England's Eddie Jones is 'The Donald' of world rugby
The United States of America have 'The Donald' and England have 'The Eddie.'
These are two leaders who make outlandish statements, oftentimes for no other discernible reason than their own gratification.
Coach Eddie Jones is a psychological genius when he is winning; a whinging ego-maniac when he isn't.
That is the sorry state of sports. Just look at Jose Mourinho. Genius when winning; eejit when not.
At the moment, England are winning, and winning well, enabling the Australian to say what he wants, more or less.
The common thread between all coaches who like to run their mouths is that their players have to win to give their coach or manager the illusion of power.
"I try not to listen to him too much," said Ireland wing Simon Zebo.
"From what I've seen of Eddie Jones, he's obviously not afraid to speak his mind.
"He's new in with England and a fresh voice, a fresh atmosphere and they're obviously feeding off of him, at the moment."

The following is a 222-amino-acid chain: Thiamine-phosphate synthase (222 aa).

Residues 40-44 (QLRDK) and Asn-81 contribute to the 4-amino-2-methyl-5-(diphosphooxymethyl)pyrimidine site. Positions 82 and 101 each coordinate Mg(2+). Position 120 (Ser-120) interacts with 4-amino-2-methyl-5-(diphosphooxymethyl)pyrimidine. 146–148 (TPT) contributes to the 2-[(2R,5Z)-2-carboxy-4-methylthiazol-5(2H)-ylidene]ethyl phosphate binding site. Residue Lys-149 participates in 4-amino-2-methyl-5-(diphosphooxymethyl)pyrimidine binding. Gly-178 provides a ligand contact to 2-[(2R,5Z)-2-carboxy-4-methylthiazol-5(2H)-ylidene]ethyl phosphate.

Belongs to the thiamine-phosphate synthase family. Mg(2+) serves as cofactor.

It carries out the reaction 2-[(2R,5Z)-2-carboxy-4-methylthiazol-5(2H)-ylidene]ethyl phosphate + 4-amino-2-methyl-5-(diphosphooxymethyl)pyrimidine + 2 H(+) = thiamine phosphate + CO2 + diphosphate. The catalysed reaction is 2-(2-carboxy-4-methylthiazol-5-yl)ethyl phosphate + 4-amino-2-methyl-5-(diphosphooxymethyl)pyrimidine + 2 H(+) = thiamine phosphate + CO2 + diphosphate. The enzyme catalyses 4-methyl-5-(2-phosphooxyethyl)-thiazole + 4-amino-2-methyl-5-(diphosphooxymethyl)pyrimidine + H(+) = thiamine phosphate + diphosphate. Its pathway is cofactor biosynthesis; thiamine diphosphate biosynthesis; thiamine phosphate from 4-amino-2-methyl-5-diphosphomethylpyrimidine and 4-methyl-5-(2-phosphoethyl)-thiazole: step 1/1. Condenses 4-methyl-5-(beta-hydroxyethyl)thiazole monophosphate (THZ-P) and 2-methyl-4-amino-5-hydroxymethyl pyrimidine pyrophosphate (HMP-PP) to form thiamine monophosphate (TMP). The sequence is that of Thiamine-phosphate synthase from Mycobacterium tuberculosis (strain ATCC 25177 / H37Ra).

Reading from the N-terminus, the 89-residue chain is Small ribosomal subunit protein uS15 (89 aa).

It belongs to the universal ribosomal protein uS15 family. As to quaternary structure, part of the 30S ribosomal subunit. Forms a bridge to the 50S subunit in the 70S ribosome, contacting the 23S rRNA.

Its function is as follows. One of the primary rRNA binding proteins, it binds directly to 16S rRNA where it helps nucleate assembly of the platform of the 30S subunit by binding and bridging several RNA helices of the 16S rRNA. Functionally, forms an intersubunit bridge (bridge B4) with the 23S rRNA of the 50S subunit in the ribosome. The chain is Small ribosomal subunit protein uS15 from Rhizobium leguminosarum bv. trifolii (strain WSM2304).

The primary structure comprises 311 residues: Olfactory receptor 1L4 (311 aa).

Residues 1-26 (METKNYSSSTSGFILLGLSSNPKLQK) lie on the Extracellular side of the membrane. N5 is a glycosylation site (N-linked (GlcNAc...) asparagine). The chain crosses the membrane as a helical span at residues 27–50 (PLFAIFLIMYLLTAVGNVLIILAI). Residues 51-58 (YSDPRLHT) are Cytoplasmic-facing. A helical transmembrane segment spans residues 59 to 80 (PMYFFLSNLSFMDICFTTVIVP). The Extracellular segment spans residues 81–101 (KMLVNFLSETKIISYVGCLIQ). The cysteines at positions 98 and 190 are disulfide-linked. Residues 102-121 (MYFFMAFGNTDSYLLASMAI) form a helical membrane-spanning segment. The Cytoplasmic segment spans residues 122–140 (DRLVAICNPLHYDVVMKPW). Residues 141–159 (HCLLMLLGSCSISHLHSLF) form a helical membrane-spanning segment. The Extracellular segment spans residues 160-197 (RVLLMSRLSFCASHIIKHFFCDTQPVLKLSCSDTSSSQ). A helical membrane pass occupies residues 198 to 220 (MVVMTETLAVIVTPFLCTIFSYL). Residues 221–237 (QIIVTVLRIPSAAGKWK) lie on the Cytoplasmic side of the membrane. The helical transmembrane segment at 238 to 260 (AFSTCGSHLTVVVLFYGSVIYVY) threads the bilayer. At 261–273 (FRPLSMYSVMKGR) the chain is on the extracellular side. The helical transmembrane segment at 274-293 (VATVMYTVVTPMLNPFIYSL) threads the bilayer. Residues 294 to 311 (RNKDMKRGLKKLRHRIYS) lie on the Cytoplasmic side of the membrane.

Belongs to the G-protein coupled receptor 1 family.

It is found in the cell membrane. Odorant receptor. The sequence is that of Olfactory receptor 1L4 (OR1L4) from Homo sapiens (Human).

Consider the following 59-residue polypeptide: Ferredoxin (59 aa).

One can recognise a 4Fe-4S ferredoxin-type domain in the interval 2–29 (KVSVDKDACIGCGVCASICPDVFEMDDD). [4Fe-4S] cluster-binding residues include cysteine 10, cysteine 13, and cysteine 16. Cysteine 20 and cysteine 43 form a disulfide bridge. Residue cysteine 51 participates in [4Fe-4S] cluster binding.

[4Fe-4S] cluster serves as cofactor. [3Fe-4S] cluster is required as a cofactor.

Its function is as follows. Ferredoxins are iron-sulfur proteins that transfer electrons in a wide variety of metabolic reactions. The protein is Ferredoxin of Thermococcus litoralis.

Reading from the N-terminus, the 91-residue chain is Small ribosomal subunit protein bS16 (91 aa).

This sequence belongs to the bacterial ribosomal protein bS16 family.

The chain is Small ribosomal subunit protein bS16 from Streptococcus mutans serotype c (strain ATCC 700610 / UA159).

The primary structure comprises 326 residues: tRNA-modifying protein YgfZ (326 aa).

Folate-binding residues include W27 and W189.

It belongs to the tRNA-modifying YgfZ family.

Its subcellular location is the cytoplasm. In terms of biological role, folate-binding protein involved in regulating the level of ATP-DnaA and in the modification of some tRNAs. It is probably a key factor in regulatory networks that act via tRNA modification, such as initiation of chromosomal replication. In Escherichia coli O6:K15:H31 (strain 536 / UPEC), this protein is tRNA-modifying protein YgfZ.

The problem with Jones is that he makes a habit out of coming and going, making a big splash and leaving his players low and dry when his contract comes to an end.
The longest professional job Jones has ever held has been at Australia from 2001-to-2005.
Can England finally be his resting home, the place where he gets to do what he wants for as long as he wants?
The 18 straight victories is one away from a new world-record.
"I wouldn't pay too much attention to whatever he says," said Zebo.
"There's the game plan and whatever is said beforehand isn't of too much importance.
"The important thing is that the players go out and perform and execute the game plan, so whoever's best on the day will prove that in Dublin."